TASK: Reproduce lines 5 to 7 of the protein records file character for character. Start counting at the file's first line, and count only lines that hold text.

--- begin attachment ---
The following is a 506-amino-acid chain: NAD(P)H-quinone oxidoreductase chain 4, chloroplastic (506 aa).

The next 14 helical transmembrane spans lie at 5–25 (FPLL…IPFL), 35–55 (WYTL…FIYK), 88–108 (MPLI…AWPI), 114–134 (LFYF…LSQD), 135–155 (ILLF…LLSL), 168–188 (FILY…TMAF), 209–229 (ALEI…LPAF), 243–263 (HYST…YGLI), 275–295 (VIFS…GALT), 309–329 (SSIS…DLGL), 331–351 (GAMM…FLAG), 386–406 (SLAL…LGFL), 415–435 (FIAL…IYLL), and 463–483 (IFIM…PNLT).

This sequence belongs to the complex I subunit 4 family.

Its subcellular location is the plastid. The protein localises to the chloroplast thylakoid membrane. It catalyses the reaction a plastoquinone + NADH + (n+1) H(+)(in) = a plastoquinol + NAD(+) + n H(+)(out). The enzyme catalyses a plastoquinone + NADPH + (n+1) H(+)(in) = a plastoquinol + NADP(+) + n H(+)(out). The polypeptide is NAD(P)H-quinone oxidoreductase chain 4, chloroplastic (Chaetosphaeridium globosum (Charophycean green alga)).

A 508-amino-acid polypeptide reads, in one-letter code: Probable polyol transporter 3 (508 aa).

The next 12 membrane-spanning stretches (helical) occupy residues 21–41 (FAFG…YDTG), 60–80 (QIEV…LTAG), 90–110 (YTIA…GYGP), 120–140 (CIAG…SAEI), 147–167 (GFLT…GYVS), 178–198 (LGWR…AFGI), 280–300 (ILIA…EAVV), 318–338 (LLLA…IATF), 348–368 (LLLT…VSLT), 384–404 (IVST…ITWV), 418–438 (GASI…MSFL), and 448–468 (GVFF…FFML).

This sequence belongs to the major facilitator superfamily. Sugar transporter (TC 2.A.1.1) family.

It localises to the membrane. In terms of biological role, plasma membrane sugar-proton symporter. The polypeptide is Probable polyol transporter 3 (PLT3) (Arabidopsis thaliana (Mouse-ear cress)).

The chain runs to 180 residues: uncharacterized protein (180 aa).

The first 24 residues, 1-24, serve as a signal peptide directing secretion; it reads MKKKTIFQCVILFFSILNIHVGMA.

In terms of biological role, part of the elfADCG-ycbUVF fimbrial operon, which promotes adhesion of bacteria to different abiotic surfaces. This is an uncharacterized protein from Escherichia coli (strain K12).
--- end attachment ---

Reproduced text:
A 508-amino-acid polypeptide reads, in one-letter code: Probable polyol transporter 3 (508 aa).

The next 12 membrane-spanning stretches (helical) occupy residues 21–41 (FAFG…YDTG), 60–80 (QIEV…LTAG), 90–110 (YTIA…GYGP), 120–140 (CIAG…SAEI), 147–167 (GFLT…GYVS), 178–198 (LGWR…AFGI), 280–300 (ILIA…EAVV), 318–338 (LLLA…IATF), 348–368 (LLLT…VSLT), 384–404 (IVST…ITWV), 418–438 (GASI…MSFL), and 448–468 (GVFF…FFML).

This sequence belongs to the major facilitator superfamily. Sugar transporter (TC 2.A.1.1) family.